York County is working to meet eligibility ahead of the biggest election to test the South Carolina photo identification law to date.
The county Voter Registration and Elections office scheduled six free events through Oct. 7 to provide proper identification. The last two scheduled are 2:30-5 p.m. Oct. 2 at Clover Community Center at 120 Bethel St. in Clover, and one Oct. 7 in Fort Mill.
“You can go to any of them,” said Wanda Hemphill, registration office director. “We just try to place them strategically in the county.”
A law requiring photo identification to vote in South Carolina elections began last year. Proper ID includes state driver’s license, ID card from the Department of Motor Vehicles, state voter registration card with photo, federal military ID or U.S. Passport. The county events will provide cards for other registered voters.
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The Nov. 4 general election brings a slew of contested state and local elections, including the office of governor, attorney general, superintendent of education and two U.S. Senate seats. Locally, voters will help decide U.S. House District 5, state House District 48 and two spots on Clover School District Board of Trustees.
Several new voting precincts are new or changed this year, including several in Lake Wylie. Bethel No. 1 is now Bethel, still voting at the Bethel Volunteer Fire Department station at 5600 Highway 557. Bethel No. 2 is now River Hills, still voting at River Hills Community Church.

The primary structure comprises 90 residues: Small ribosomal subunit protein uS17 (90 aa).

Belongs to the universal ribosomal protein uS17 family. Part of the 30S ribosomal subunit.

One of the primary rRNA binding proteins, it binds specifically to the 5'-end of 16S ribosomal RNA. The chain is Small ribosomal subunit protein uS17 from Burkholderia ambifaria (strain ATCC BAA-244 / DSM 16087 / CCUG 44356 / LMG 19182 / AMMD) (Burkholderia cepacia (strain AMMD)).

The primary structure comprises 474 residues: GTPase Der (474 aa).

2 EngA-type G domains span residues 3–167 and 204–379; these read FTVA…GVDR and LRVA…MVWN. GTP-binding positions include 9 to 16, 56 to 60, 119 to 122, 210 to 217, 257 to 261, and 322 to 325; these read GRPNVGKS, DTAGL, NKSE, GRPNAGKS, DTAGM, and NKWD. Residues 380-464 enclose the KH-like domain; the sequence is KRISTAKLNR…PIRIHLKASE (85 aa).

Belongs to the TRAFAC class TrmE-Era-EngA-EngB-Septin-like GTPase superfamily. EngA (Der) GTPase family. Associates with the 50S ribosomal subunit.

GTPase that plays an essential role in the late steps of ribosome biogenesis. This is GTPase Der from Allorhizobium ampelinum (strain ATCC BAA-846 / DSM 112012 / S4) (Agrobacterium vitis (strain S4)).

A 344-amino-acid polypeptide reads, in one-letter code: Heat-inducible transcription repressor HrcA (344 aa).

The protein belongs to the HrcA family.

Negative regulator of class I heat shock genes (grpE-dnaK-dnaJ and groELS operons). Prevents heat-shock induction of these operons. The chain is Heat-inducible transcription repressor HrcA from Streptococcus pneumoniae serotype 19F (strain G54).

Rock Creek is a new precinct voting at Bethel Presbyterian Church. River’s Edge is a new precinct voting at Bethel Baptist Church. Larne and Roosevelt are new precincts in Clover, while the former Clover No. 1 and Clover No. 2 precincts are now Clover and Hampton Mill, respectively.
The Baxter area between Fort Mill and Tega Cay was split into three precincts for the same reason new ones came in Lake Wylie.
“That had gotten to be over 4,000 voters,” Hemphill said. “It was huge.”
Hemphill’s office is sending out new voter registration cards by mail detailing the changes to impacted voters.
“We want to give people an opportunity to become somewhat acclimated to them before the presidential election,” Hemphill said. “And before you know it, it will be here.”